Bartenders in Jamestown team up with deputies to help understand when customers are too drunk

JAMESTOWN, N.C. – A bar in Jamestown wants to prevent people from drinking and driving by training its bartenders to recognize when someone's had too much to drink.

Several bartenders and wait staff at The Deck at River Twist didn't serve customers Sunday afternoon. They poured drinks for themselves instead.

Guilford County sheriff's deputies watched them closely, counted their drinks, and checked their blood alcohol content over two hours.

The bar's owner, Wade Gabel, wanted to partner with the sheriff's office to help staff understand when a customer is getting too drunk.

"This way you get to really get a first-hand experience," Gabel said.

The staff set up different sobriety tests, including putting the staff behind the wheel of a virtual reality simulator that shows you what it looks and feels like to drive while impaired.

"It makes you realize like any impairment could actually affect what you're doing," one employee said.

Gabel also wants his staff to recognize when to cut off a customer from alcohol.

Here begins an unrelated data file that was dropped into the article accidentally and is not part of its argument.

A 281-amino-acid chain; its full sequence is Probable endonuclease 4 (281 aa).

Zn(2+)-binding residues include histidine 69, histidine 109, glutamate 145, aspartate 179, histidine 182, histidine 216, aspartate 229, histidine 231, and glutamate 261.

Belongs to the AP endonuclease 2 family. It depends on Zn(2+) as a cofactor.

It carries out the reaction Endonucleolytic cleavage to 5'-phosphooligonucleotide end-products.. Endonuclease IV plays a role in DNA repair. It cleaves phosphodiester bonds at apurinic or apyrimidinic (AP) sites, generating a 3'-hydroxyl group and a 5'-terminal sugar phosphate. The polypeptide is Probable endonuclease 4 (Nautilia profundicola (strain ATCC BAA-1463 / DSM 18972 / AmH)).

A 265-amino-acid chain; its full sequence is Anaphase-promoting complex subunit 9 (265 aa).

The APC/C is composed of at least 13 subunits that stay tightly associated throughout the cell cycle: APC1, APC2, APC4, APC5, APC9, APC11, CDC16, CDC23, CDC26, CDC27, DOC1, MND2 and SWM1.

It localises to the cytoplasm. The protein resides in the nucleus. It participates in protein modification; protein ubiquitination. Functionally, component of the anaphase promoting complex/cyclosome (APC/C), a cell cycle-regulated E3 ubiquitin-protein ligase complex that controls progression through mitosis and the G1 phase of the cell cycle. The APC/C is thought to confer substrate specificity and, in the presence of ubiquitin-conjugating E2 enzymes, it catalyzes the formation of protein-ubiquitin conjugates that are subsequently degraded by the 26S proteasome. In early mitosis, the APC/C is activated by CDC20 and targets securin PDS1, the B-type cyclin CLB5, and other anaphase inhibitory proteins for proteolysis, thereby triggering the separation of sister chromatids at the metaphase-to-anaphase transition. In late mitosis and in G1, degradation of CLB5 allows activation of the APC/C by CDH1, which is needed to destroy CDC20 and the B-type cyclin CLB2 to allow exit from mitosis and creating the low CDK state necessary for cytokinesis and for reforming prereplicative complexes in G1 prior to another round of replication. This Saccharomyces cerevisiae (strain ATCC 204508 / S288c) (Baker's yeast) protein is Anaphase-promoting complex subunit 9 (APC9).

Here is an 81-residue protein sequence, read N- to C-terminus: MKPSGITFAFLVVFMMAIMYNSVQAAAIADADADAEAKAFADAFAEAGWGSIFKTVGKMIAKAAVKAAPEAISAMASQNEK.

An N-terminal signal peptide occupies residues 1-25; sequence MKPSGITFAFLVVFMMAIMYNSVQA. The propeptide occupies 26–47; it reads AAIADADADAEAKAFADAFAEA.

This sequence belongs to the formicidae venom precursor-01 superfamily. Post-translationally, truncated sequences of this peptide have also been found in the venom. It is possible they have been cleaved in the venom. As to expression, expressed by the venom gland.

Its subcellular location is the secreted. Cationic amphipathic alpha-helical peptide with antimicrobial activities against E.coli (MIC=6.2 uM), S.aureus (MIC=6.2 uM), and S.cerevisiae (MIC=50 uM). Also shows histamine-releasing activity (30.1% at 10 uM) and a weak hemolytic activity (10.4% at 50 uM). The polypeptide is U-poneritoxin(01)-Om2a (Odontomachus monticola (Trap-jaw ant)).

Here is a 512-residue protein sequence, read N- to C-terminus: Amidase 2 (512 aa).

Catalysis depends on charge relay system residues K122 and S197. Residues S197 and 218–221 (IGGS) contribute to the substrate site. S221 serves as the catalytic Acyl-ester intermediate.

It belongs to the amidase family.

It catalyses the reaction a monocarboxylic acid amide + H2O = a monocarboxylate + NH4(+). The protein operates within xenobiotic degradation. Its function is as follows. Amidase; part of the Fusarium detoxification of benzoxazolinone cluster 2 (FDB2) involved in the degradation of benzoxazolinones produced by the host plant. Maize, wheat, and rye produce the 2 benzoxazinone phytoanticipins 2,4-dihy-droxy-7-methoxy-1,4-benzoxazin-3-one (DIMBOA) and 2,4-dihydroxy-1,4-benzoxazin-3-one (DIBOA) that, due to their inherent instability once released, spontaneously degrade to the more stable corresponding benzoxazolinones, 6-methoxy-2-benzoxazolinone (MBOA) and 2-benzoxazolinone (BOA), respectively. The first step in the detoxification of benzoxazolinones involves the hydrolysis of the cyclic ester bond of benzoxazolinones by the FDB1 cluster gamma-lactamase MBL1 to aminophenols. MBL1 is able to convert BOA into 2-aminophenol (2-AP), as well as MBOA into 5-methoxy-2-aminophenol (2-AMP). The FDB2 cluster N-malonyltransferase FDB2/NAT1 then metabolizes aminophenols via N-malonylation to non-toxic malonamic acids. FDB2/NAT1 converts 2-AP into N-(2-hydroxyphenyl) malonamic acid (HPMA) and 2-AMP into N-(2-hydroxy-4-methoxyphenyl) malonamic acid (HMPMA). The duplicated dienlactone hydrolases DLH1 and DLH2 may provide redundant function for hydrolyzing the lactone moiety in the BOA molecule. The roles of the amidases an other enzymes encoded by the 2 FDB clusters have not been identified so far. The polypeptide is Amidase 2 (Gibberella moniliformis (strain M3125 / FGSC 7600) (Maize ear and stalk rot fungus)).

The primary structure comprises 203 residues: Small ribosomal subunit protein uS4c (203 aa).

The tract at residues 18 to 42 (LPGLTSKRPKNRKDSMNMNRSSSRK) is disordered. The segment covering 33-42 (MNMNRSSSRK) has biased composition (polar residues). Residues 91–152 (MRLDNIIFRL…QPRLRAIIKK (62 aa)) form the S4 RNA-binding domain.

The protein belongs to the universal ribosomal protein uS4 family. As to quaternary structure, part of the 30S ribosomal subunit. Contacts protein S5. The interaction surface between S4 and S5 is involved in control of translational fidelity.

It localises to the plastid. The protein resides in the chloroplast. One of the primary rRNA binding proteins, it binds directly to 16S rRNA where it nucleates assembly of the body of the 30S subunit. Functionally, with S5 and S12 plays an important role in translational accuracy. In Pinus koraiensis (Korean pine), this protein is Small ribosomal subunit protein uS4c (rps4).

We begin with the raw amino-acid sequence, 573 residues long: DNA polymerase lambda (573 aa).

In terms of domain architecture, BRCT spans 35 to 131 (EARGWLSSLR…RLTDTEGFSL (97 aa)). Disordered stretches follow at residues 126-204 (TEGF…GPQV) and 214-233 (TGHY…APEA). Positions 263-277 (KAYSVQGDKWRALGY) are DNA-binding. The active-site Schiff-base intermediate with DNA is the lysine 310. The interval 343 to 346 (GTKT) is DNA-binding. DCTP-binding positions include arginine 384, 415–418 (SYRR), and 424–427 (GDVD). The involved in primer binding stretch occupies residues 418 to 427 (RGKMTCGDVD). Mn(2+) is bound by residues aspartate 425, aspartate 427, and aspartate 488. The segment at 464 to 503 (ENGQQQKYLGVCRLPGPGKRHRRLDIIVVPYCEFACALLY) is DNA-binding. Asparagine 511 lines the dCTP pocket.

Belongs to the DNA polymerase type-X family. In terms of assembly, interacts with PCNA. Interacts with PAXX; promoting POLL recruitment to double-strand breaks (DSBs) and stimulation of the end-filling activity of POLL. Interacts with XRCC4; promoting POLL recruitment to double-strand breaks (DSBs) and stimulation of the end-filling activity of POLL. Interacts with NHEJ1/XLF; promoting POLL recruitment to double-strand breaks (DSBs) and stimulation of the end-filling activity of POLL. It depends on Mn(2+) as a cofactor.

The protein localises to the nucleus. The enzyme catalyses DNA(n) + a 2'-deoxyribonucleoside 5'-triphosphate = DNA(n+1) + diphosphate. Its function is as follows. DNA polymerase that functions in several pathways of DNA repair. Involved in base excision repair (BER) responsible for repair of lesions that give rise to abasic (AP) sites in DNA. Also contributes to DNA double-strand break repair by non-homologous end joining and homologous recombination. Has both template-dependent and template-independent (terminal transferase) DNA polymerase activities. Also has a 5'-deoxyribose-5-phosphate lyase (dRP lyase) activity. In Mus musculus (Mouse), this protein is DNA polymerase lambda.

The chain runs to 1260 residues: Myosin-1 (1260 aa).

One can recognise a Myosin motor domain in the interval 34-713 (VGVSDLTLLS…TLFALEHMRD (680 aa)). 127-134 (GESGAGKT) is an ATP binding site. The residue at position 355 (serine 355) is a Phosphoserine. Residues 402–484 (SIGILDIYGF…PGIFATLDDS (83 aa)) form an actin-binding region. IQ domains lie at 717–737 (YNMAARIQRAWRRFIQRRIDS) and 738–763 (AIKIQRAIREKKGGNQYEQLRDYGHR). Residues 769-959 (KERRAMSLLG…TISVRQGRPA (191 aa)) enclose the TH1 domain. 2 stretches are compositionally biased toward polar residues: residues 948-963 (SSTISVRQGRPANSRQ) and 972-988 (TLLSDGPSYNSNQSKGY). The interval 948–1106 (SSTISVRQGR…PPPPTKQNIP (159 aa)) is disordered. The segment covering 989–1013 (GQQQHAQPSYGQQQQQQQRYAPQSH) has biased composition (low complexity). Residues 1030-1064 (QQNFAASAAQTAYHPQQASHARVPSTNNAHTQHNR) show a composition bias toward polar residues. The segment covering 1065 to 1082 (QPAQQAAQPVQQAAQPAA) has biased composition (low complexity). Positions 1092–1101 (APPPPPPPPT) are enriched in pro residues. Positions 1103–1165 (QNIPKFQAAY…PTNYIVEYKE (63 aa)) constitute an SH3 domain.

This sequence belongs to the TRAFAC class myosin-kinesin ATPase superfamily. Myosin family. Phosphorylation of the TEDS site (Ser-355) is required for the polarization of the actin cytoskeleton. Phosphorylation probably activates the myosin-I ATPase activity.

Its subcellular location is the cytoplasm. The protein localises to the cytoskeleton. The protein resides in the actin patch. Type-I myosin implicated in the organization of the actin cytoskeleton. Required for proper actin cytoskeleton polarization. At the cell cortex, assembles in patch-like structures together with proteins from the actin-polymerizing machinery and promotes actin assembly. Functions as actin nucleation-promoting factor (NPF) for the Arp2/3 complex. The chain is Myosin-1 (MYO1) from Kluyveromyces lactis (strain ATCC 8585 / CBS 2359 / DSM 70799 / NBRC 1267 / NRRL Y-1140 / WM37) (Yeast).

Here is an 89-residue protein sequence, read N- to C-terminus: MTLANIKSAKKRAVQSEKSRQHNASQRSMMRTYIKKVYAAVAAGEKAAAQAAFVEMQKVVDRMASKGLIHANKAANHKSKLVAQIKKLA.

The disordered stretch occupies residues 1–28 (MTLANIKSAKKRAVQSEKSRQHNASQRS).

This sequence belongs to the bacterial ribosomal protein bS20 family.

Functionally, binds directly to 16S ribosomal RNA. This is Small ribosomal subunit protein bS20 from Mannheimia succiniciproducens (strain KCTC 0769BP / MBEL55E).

Businesses and bartenders can be held partially responsible for a drinking and driving crash or arrest.

"You got to understand as a bartender, it's not just mixing drinks and taking your tips home at the end of the night, you're on the hook for liability," Gabel said. "If you happen to serve that somebody that one drink and something terrible goes out there and happens, that's your liability. So I want them to train and know."

"I definitely think that the person coming in to the establishment hold the most responsibility," Deputy Amanda Wellendorf said. "You know, if they come in completely sober and then they drink and drink and drink and drink, that's their ultimately their decision, their choice. But there's somewhat of a responsibility on the bartender or the staff to see that that person is beginning to act like they're way too impaired."

Sheriff's deputies say customers need to take charge of their own drinking, just like these bartenders trained to do.

The sheriff's office and state offer other training programs for businesses, including the Responsible Alcohol Sellers Program. It also goes over how to spot someone who's too drunk, how to spot fake IDs, and how to avoid selling to underage drinkers.